Tuesday, May 21, 2013
More than 10,000 vehicles pass Raymond Beach daily during the summer.
Joanne Alfiero and her daughter Grace pick up trash on Raymond Beach last May, when Alfiero was the beach manager. She says the town needs a full-time manager in summer, which she is unable to do.
2012 Staff file photo/Gordon Chibroski
But food vendors have so far struggled to capitalize on the high-traffic strip of sand just off Route 302.
For the third year in a row, Raymond is seeking proposals from people, businesses or groups with interest in managing the beach on Sebago Lake in exchange for exclusive commercial rights.
The beach manager would be responsible for keeping it clean and, in exchange, would get a chance to make a buck off beach-goers and passers-by.
Hiring a private manager was the town's solution to a litter problem that forced it to shut down the beach in the summer of 2010, because it was too time-consuming for Raymond's public works staff to handle.
So far, it has worked out for the town. Town Manager Don Willard said the beach managers have held up their end of the agreement to keep the area free of trash.
"Now, we'd like somebody to actually realize some benefit themselves," he said.
The managers selected by the town for the past two summers have broken their five-year leases after the first season.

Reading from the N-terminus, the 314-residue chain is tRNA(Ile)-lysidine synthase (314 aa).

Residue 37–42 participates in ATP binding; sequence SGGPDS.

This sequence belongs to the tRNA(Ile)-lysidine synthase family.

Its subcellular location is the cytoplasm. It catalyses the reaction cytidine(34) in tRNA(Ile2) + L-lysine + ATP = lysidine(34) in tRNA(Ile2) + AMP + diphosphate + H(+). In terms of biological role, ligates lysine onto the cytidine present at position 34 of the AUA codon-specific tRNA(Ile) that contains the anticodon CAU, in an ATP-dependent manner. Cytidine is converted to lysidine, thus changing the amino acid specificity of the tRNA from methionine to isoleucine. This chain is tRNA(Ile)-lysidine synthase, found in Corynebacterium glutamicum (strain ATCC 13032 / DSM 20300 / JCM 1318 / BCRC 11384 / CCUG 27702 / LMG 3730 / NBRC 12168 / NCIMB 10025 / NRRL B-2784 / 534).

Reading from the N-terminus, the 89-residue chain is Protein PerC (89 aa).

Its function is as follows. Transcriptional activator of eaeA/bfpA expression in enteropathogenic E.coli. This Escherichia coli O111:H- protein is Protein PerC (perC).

Jeff Pomeroy, a woodworker from Raymond, was the only applicant for the first summer.
He has said he spent $30,000 building a pontoon boat for a floating cafe, which sank as soon as it was launched.
He still ran the cafe, which was propped up on posts, and said at the end of the season that the business was a success.
But he wasn't able to get the boat out of the water for months, violating shoreland zoning rules and his lease.
Pomeroy never paid the fines for the violations, which the town has stopped pursuing, and hasn't returned repeated calls from the Portland Press Herald over the past year.
His replacement last summer was Joanne Alfiero of Windham, who ran a hot dog cart at the beach on the weekends with her family.
Although Alfiero said they made money when they were there, she and her husband have full-time jobs and couldn't run the cart on weekdays. And when family obligations came up on weekends, they didn't set up shop then, either.
"Somebody needs to be there every day," said Alfiero, who believes that managing the beach could be a great opportunity for the right person.
"At the end of the season, we talked and decided we couldn't put in the time that we needed," she said.
The town has put out another request for proposals, which are due Feb. 22.
The manager will be responsible for opening the beach at 9 a.m. and closing it at 8 p.m. daily from Memorial Day weekend through Labor Day, according to the request.
The manager will be allowed to have a cart or temporary building, rent canoes and other paddling or swimming equipment, and charge a beach admission or parking fee.
"We think simple is probably better, but we don't know. We're not in that business," said Willard, the town manager. "We do think it's a great location. We think it's a place where somebody could succeed."
Staff Writer Leslie Bridgers can be contacted at 791-6364 or at: